Catch me? Ha ha! That’s really funny! You can’t catch me, I’m the GINGERBREAD BUNNY!

Soon the Little Old Woman, the Little Old Man, Farmer Smith’s cats, Mrs. McBride’s dogs, Lady Fanshawe’s chickens, and Reverend Pugh’s pigs chase the Gingerbread Bunny through the village, to a river and an apparently helpful Fox.

A good choice for 4-6-year-olds, The Gingerbread Bunny is quite true to the traditional Gingerbread Man tale so children will be able to make comparisons with other stories. Charming illustrations include 8 flaps that conceal what is happening behind a door, inside farm gates and in the tall grass near the river. We especially noticed and appreciated the (drawn and watercolored) facial expressions of the gingerbread bunny and his pursuers. Look for shock, determination, teasing, charm and, ultimately, denial.

The Gingerbread Bunny at Amazon.com

The Gingerbread Bunny at Amazon.ca

Bake some gingerbread bunny cookies to enjoy with this story
Storytime Standouts shares Easter-theme picture books including It's the Easter Beagles, Charlie Brown

It’s the Easter Beagle, Charlie Brown created by Charles M. Schulz

Easter Picture Book published by Simon Spotlight an imprint of Simon and Schuster

The always popular Peanuts gang celebrates Easter. Peppermint Patty and Marcie do their best to decorate Easter eggs, without much success. Sally needs new shoes for the special day and Linus is happily confident that the Easter Beagle will deliver special treats on Easter Day. Meanwhile, Lucy is focussing on her plan for a can’t-fail Easter egg hunt and Charlie Brown predicts disappointment.

True-to-character, this is a story that will be best enjoyed by children who are familiar with, It’s the Great Pumpkin, Charlie Brown and/or A Charlie Brown Christmas.

It’s the Easter Beagle, Charlie Brown at Amazon.com

It’s the Easter Beagle, Charlie Brown at Amazon.ca

Click Here to Explore All Easter Theme Printables and Picture Books

Storytime Fun with Bears

Posted on April 1st, 2020 by Carolyn Hart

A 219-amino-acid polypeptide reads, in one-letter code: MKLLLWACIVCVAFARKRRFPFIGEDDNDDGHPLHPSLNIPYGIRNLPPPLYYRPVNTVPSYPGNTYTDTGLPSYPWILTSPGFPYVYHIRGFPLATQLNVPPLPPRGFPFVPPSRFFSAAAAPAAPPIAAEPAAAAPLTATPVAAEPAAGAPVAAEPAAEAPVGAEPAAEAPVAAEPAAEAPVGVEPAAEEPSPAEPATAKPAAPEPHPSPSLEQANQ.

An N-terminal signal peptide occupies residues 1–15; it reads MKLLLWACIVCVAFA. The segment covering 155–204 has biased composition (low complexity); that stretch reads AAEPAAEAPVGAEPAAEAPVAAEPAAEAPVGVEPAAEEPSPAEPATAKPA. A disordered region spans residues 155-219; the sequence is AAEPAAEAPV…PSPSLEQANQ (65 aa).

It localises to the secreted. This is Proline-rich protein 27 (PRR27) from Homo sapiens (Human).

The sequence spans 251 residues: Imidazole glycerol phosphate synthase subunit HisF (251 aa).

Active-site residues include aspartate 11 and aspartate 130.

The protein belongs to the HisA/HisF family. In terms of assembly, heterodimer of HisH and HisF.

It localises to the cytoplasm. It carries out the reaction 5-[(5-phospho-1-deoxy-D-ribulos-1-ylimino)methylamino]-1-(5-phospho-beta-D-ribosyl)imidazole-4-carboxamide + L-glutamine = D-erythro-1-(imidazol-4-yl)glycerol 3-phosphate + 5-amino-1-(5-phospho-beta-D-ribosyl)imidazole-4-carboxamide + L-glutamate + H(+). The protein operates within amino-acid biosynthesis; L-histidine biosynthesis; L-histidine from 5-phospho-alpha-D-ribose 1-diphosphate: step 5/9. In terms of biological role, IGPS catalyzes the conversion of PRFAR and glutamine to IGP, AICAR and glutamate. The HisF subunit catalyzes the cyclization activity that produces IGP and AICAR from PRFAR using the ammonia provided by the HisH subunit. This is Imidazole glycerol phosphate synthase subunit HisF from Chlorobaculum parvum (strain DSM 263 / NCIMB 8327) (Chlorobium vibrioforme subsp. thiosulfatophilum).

Storytime with Bears features videos of authors and others reading stories about bears. Includes free printables for children.

Storytime Fun with Bears –

Today, rather than highlighting new books or books about a particular theme, we thought we would share videos of authors and an illustrator reading their picture books featuring bears. It is terrific to see their enthusiasm and personalities shine as they share these outstanding stories and share storytime fun with bears.

We hope this will be a helpful resource for families who don’t have access to these picture books at home or at their public library.

Storytime Fun with Bears – Storytime Standouts shares bear-themed picture book readings and learning activities for children. #prek #kidlit Click To Tweet

“A Brave Bear” read by author Sean Taylor

Ask your child, “Why does Dad want Bear to do small jumps?” “Why does Bear want to do big jumps?” “What time of year is it in this story? Why do you think that?”

A Brave Bear at Amazon.com

A Brave Bear at Amazon.ca

“Brown Bear, Brown Bear, What Do You See?” read by author Bill Martin

Read our post about this classic picture book.

Ask your child, “What was the color of the bird?” “What did the blue horse see?” “Can you think of words that rhyme with ‘see’?”

Brown Bear, Brown Bear, What Do You See? at Amazon.com

Brown Bear, Brown Bear, What Do You See? at Amazon.ca

“The Very Cranky Bear” written and illustrated by Nick Bland

Read our post about this very cute book.

Ask your child, “Which animal was plain?” “Why did the bear roar?” “Why did sheep stay outside the cave?” “How did sheep make a pillow for Cranky Bear?”

The Very Cranky Bear at Amazon.com

The Very Cranky Bear at Amazon.ca

Michael Rosen Performs “We’re Going On a Bear Hunt”

Read our post about this terrific book for children.

Ask your child, “What noise did the family make when they moved through the mud?” “Why did the family stumble in the forest?” “What was inside the narrow, gloomy cave?” “Why won’t the family go on another bear hunt?”

We’re Going on a Bear Hunt at Amazon.com

We’re Going on a Bear Hunt at Amazon.ca

“Where’s My Teddy” read by author/illustrator Jez Alborough

Ask you child, “What was Eddie’s teddy’s name?” “Who was sobbing (crying) in the forest?” “How do you think the teddies were lost in the forest?”

Where’s My Teddy? at Amazon.com

Where’s My Teddy? at Amazon.ca

Free Bear-Theme Printables for home and school

Going on a Bear Hunt is a free Storytime Fun With Bears printable from Storytime Standouts

image of PDF icon  We're Going on a Bear Hunt

Predictable text, rhyming and opportunities for dramatic play make the We're Going on a Bear Hunt chant a favorite with children.

image of PDF icon  The Bear Went Over the Mountain

Add actions when you sing this song

Teddy Bear theme interlined paper for children is a free printable included in our Storytime Fun with Bears.

image of PDF icon  Writing paper for kids - Three Bears

Three Bears theme interlined paper for beginning writers.

image of PDF icon  Teddy Bear Interlined Paper